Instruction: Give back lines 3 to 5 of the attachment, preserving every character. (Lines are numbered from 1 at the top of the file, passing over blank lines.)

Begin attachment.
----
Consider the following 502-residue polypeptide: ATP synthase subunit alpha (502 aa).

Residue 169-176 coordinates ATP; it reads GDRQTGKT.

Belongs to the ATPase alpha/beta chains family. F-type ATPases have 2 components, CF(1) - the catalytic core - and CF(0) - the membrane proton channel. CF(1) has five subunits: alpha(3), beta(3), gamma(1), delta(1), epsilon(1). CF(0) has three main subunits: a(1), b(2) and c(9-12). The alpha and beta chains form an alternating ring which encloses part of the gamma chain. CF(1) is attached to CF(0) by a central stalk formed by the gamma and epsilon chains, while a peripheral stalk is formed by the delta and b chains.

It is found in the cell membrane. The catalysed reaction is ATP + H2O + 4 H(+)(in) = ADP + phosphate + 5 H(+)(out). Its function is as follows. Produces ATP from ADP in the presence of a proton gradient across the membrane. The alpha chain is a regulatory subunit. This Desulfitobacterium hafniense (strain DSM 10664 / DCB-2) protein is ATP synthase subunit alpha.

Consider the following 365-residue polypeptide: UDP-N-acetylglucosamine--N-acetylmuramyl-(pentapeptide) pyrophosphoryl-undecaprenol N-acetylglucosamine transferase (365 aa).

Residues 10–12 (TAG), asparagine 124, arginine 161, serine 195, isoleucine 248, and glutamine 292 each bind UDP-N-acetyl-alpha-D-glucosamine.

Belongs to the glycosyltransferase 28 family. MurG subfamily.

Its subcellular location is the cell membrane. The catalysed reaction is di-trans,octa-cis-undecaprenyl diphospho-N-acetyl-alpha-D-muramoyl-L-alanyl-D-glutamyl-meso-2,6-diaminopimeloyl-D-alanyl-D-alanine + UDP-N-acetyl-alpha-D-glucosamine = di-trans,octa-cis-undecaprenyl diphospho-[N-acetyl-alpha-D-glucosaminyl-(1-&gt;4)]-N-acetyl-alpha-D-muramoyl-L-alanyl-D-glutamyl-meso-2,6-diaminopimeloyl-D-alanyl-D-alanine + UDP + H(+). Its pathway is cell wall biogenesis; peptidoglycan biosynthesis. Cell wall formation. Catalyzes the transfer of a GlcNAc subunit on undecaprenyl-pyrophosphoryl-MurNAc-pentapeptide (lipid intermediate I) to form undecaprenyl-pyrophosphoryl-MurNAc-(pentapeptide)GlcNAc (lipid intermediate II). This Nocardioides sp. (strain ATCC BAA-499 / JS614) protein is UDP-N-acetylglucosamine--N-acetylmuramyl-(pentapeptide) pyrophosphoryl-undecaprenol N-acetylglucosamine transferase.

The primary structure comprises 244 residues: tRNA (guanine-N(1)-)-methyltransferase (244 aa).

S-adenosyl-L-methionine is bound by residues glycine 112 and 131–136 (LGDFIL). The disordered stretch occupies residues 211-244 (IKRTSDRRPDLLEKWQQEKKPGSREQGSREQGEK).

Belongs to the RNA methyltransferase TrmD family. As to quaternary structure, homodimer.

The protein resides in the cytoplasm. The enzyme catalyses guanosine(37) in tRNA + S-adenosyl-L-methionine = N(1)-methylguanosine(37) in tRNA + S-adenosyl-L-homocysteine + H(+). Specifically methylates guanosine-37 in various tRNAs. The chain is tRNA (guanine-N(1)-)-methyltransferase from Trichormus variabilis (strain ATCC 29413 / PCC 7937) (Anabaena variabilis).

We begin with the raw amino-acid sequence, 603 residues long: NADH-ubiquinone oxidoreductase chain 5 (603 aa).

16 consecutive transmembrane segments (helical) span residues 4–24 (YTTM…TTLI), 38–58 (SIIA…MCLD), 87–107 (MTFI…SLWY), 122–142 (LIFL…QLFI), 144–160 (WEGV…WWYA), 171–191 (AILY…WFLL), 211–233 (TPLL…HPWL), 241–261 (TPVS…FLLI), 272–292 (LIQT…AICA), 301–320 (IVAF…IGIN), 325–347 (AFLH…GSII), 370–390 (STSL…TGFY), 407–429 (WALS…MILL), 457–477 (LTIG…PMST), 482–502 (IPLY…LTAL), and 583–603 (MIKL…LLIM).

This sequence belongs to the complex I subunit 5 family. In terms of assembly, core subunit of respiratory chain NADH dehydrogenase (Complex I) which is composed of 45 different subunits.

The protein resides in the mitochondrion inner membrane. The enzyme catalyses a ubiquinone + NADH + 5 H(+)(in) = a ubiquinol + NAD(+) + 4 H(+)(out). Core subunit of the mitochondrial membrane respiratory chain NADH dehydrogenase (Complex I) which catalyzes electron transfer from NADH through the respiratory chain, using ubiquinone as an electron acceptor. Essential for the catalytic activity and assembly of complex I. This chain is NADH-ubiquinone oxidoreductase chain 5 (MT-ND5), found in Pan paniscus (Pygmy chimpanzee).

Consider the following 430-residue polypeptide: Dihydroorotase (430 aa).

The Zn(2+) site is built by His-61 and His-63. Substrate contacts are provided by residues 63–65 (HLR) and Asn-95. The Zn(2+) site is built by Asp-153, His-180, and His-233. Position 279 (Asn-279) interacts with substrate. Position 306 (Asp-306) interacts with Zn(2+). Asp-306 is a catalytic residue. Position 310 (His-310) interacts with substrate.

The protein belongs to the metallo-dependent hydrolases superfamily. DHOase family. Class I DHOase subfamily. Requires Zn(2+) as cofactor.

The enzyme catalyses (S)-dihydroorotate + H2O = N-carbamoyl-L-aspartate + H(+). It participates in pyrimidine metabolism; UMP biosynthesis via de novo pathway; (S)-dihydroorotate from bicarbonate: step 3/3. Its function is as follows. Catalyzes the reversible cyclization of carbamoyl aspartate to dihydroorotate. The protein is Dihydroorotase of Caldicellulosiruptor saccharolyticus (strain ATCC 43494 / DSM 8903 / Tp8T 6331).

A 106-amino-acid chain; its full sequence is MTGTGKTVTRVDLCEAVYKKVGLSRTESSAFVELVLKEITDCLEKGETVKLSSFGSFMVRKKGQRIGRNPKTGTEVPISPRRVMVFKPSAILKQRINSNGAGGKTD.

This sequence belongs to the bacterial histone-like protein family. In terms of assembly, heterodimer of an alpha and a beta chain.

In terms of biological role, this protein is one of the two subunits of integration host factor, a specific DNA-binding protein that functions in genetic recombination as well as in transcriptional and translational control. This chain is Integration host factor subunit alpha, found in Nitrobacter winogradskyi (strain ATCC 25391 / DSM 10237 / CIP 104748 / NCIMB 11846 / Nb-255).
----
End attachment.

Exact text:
Belongs to the ATPase alpha/beta chains family. F-type ATPases have 2 components, CF(1) - the catalytic core - and CF(0) - the membrane proton channel. CF(1) has five subunits: alpha(3), beta(3), gamma(1), delta(1), epsilon(1). CF(0) has three main subunits: a(1), b(2) and c(9-12). The alpha and beta chains form an alternating ring which encloses part of the gamma chain. CF(1) is attached to CF(0) by a central stalk formed by the gamma and epsilon chains, while a peripheral stalk is formed by the delta and b chains.

It is found in the cell membrane. The catalysed reaction is ATP + H2O + 4 H(+)(in) = ADP + phosphate + 5 H(+)(out). Its function is as follows. Produces ATP from ADP in the presence of a proton gradient across the membrane. The alpha chain is a regulatory subunit. This Desulfitobacterium hafniense (strain DSM 10664 / DCB-2) protein is ATP synthase subunit alpha.

Consider the following 365-residue polypeptide: UDP-N-acetylglucosamine--N-acetylmuramyl-(pentapeptide) pyrophosphoryl-undecaprenol N-acetylglucosamine transferase (365 aa).